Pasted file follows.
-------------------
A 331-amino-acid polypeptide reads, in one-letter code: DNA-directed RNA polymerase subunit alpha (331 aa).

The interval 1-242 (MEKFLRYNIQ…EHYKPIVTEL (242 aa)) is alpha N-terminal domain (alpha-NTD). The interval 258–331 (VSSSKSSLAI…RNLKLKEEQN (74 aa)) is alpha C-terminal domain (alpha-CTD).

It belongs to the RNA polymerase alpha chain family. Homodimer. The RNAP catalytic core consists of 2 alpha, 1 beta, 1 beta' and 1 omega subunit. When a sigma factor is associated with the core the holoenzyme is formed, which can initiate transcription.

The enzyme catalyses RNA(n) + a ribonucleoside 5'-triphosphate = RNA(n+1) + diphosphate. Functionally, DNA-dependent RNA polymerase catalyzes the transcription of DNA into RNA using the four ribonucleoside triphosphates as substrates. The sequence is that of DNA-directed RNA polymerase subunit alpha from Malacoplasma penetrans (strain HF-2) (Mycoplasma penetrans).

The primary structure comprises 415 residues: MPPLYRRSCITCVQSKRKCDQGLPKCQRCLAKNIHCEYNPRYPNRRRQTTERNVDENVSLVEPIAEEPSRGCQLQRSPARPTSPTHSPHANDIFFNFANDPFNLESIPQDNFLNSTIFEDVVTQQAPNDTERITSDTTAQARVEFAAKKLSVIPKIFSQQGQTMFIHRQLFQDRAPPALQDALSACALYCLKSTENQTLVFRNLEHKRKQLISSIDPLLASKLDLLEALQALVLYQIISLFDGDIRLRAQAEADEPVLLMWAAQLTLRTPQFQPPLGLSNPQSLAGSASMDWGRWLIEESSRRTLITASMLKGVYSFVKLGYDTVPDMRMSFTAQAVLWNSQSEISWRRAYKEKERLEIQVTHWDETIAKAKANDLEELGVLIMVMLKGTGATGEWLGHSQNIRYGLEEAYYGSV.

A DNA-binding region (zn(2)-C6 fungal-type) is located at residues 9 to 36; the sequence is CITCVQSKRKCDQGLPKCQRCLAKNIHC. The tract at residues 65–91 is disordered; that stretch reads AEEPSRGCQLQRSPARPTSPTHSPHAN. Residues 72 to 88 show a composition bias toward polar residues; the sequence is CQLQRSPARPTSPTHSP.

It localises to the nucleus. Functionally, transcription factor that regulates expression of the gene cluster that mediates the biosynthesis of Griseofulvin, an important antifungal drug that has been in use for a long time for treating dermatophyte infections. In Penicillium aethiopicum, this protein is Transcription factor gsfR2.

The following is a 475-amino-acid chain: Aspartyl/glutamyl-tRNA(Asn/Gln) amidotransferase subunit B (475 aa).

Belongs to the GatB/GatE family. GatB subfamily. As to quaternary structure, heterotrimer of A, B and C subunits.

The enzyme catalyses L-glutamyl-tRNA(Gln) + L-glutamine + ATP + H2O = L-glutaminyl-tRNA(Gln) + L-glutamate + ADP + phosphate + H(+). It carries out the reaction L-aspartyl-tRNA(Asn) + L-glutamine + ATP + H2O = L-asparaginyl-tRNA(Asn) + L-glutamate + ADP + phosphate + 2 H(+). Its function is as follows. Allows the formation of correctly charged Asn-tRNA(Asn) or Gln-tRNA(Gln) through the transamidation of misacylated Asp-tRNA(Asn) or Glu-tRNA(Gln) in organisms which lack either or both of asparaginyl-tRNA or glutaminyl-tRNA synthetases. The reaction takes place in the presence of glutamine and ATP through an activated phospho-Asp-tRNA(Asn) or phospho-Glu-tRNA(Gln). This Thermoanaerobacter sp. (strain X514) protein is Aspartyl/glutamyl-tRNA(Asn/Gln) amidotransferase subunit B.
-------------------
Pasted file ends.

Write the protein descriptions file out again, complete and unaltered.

A 331-amino-acid polypeptide reads, in one-letter code: DNA-directed RNA polymerase subunit alpha (331 aa).

The interval 1-242 (MEKFLRYNIQ…EHYKPIVTEL (242 aa)) is alpha N-terminal domain (alpha-NTD). The interval 258–331 (VSSSKSSLAI…RNLKLKEEQN (74 aa)) is alpha C-terminal domain (alpha-CTD).

It belongs to the RNA polymerase alpha chain family. Homodimer. The RNAP catalytic core consists of 2 alpha, 1 beta, 1 beta' and 1 omega subunit. When a sigma factor is associated with the core the holoenzyme is formed, which can initiate transcription.

The enzyme catalyses RNA(n) + a ribonucleoside 5'-triphosphate = RNA(n+1) + diphosphate. Functionally, DNA-dependent RNA polymerase catalyzes the transcription of DNA into RNA using the four ribonucleoside triphosphates as substrates. The sequence is that of DNA-directed RNA polymerase subunit alpha from Malacoplasma penetrans (strain HF-2) (Mycoplasma penetrans).

The primary structure comprises 415 residues: MPPLYRRSCITCVQSKRKCDQGLPKCQRCLAKNIHCEYNPRYPNRRRQTTERNVDENVSLVEPIAEEPSRGCQLQRSPARPTSPTHSPHANDIFFNFANDPFNLESIPQDNFLNSTIFEDVVTQQAPNDTERITSDTTAQARVEFAAKKLSVIPKIFSQQGQTMFIHRQLFQDRAPPALQDALSACALYCLKSTENQTLVFRNLEHKRKQLISSIDPLLASKLDLLEALQALVLYQIISLFDGDIRLRAQAEADEPVLLMWAAQLTLRTPQFQPPLGLSNPQSLAGSASMDWGRWLIEESSRRTLITASMLKGVYSFVKLGYDTVPDMRMSFTAQAVLWNSQSEISWRRAYKEKERLEIQVTHWDETIAKAKANDLEELGVLIMVMLKGTGATGEWLGHSQNIRYGLEEAYYGSV.

A DNA-binding region (zn(2)-C6 fungal-type) is located at residues 9 to 36; the sequence is CITCVQSKRKCDQGLPKCQRCLAKNIHC. The tract at residues 65–91 is disordered; that stretch reads AEEPSRGCQLQRSPARPTSPTHSPHAN. Residues 72 to 88 show a composition bias toward polar residues; the sequence is CQLQRSPARPTSPTHSP.

It localises to the nucleus. Functionally, transcription factor that regulates expression of the gene cluster that mediates the biosynthesis of Griseofulvin, an important antifungal drug that has been in use for a long time for treating dermatophyte infections. In Penicillium aethiopicum, this protein is Transcription factor gsfR2.

The following is a 475-amino-acid chain: Aspartyl/glutamyl-tRNA(Asn/Gln) amidotransferase subunit B (475 aa).

Belongs to the GatB/GatE family. GatB subfamily. As to quaternary structure, heterotrimer of A, B and C subunits.

The enzyme catalyses L-glutamyl-tRNA(Gln) + L-glutamine + ATP + H2O = L-glutaminyl-tRNA(Gln) + L-glutamate + ADP + phosphate + H(+). It carries out the reaction L-aspartyl-tRNA(Asn) + L-glutamine + ATP + H2O = L-asparaginyl-tRNA(Asn) + L-glutamate + ADP + phosphate + 2 H(+). Its function is as follows. Allows the formation of correctly charged Asn-tRNA(Asn) or Gln-tRNA(Gln) through the transamidation of misacylated Asp-tRNA(Asn) or Glu-tRNA(Gln) in organisms which lack either or both of asparaginyl-tRNA or glutaminyl-tRNA synthetases. The reaction takes place in the presence of glutamine and ATP through an activated phospho-Asp-tRNA(Asn) or phospho-Glu-tRNA(Gln). This Thermoanaerobacter sp. (strain X514) protein is Aspartyl/glutamyl-tRNA(Asn/Gln) amidotransferase subunit B.